I’ve been writing about cooking Christmas dinner on this blog for ten years, can you believe that? When you’re thinking about cooking Christmas dinner (or indeed lunch) for everyone, it can seem a bit daunting, but I always say that it’s basically just a big roast dinner, and if you think about it like that, and make sure you’re really well prepared, it’s a piece of cake. The lovely team at Crisp ‘n Dry (remember I worked with them when they sponsored RNLI Fish Suppers?) have asked me to share my top tips and cook a little practice Christmas dinner – a ‘Crisp ‘n Dry run’ if you will – geddit?!), to show you that with a little love (and Crisp ‘n Dry), your ordinary Christmas dinner can really become the ultimate festive feast. Here are my top five tips for planning the perfect Christmas dinner.
So where to start? Well, I thought I’d break this down into my five most important bits of advice for planning your best Christmas dinner yet, so in no particular order…
It’s all in the planning
One of my favourite bits of Christmas, once I’ve done all the shopping and the pressie wrapping, is to curl up with my notebook (and maybe a lovely glass of sloe gin or Bailey’s) and work out my timings for Christmas day. Once you’ve weighed your turkey (I don’t stuff my turkey, but if you do, remember it has to be weighed after stuffing), you can work out the cooking time (this will depend on the type of turkey you buy – check on the packaging or with your supplier). Start with the time you want to sit down to eat, and work backwards, adding in times for the turkey, roast potatoes, veg, stuffing, sausages and bacon (keep it simple, you don’t need ten different accompaniments) and steaming the pudding. Add on little bits that you might forget, like cranberry sauce or brandy cream for the pud, then on Christmas Day, you can just tick off the items as you do them and you always know exactly where you are.
Use a decent cooking oil
I’ve written about why I prefer rapeseed oil before, and I use it for everything, whether it’s baking, frying eggs, or roasting potatoes. It’s healthy (with low levels of saturated fats and very high levels of essential fatty acids), and I just find it doesn’t fill the house with that hideous smell of smoking oil (this is purely because you can heat it to a really high temperature before it starts smoking). The flavour is mild so it doesn’t overpower or undermine the flavour of your food, and lastly, Crisp ‘n Dry uses rapeseed oil supplied by British farmers, which, seeing as I live in a village surrounded by rapeseed fields, is pretty important to me.
Prepare everything the day before
You really can do most of the prep work on Christmas Eve. Peel, chop and parboil the potatoes, then drain, leave to cool and pop them in a big freezer bag ready to use on Christmas Day (see my recipe below). Carrots and parsnips can be peeled and chopped (you don’t need to parboil parsnips before roasting, just drizzle with oil and honey and sprinkle with fresh herbs before roasting), and sprouts can be prepped and blanched until just tender (remember if you can smell them, you’ve cooked them too long), ready to be pan fried with pancetta and chestnuts on the big day.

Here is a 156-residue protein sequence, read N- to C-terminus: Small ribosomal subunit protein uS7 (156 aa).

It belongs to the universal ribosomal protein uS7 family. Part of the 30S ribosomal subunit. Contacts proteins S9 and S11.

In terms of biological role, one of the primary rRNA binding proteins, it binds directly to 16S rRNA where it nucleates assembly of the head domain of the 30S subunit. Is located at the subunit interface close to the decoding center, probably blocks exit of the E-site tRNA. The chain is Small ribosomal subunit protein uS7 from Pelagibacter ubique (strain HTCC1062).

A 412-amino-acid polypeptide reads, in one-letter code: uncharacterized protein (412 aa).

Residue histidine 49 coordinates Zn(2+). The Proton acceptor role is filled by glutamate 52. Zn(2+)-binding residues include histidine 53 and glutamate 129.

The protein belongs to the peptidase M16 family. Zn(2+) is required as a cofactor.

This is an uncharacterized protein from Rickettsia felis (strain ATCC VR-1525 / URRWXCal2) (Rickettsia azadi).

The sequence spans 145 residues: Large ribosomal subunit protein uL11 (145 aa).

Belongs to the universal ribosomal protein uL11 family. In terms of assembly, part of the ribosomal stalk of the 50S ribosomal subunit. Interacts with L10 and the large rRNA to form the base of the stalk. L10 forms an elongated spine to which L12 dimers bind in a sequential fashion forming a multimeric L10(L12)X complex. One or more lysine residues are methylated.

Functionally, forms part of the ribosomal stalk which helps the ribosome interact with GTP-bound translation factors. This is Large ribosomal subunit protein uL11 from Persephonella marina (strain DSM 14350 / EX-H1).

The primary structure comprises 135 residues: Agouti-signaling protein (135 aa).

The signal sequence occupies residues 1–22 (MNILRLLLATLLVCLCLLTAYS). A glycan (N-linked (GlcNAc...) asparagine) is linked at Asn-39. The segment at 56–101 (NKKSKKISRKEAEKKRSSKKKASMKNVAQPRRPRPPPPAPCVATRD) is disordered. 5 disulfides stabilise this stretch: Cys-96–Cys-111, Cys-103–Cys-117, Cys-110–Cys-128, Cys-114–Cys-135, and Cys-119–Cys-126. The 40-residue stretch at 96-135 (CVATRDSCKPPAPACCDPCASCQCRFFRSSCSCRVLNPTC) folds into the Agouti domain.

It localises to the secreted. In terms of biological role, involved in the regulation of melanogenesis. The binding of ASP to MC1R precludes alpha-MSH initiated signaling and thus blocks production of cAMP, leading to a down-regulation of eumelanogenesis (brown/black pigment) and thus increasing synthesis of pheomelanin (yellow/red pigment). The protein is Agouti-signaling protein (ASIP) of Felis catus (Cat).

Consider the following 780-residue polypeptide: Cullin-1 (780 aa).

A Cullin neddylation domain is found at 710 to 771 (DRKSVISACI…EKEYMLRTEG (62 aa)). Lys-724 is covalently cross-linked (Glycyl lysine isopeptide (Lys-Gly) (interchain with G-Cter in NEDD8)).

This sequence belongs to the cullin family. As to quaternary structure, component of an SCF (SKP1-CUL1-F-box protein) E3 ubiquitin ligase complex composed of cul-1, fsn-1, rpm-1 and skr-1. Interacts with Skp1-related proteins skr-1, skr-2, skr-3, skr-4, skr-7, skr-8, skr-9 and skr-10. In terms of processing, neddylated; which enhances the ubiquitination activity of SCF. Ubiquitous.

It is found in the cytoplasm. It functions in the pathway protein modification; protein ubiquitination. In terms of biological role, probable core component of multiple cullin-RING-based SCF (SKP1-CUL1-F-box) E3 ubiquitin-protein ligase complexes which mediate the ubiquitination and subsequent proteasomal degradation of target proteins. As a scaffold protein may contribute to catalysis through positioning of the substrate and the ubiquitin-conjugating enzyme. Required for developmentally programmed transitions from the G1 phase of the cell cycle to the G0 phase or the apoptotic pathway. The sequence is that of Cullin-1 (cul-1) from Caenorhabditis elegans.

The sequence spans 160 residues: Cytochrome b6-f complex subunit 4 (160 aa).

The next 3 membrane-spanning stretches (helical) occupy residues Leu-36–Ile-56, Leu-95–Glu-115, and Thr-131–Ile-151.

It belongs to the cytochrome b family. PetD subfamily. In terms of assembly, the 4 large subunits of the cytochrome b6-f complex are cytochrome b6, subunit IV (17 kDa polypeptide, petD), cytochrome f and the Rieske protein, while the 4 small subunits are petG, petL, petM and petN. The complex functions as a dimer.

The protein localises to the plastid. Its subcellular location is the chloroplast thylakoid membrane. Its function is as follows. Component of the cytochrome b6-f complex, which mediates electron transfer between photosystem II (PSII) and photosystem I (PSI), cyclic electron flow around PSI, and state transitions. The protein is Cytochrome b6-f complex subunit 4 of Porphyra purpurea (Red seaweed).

Cook the turkey first
It really is easiest to concentrate completely on cooking your turkey first (it also gives you lots more time to do the important things like opening presents and drinking fizz rather than standing chained to the stove). Once cooked, the turkey will stay warm, covered in foil and then a couple of tea towels, for at least an hour, meaning you can free up the oven to cook all your lovely additions, like delicious stuffing, roast potatoes and parsnips, sausages wrapped in bacon and whatever else you like.
For your best roasties ever…
Forget drowning your potatoes in pools of oil, you really don’t need much oil to create the crunchiest, crispiest, softest-in-the-middle roast potatoes. I like to use large baking potatoes (they’re easiest to peel too), and cut each one into four (as I said, you can do all this a couple of days in advance). Pop them into plenty of cold, salted water and bring to the boil, then simmer until they’re as tender as you dare, but not falling apart (I measured it and it’s around 8 minutes). Drain the potatoes and cool, if you’re making them in advance.
On the big day, take a large baking tin and cover the bottom with a layer of Crisp ‘n Dry. Pop that tin into the oven to heat up the oil. In a large bowl, add a couple of spoonfuls of plain flour with some lovely herbs like chopped sage or rosemary (not too much or your potatoes will taste like soap), and lots of salt and pepper, then toss the potatoes in the mixture, making sure each one gets a floury coating. Once the oil is hot, just tumble your coated potatoes in and roast them in the oven, turning occasionally, until they’re golden brown and deliciously crisp (oven temps will depend on what else you’re cooking, but anything around 180C/gas 4 and above will do the trick) – this should take around an hour.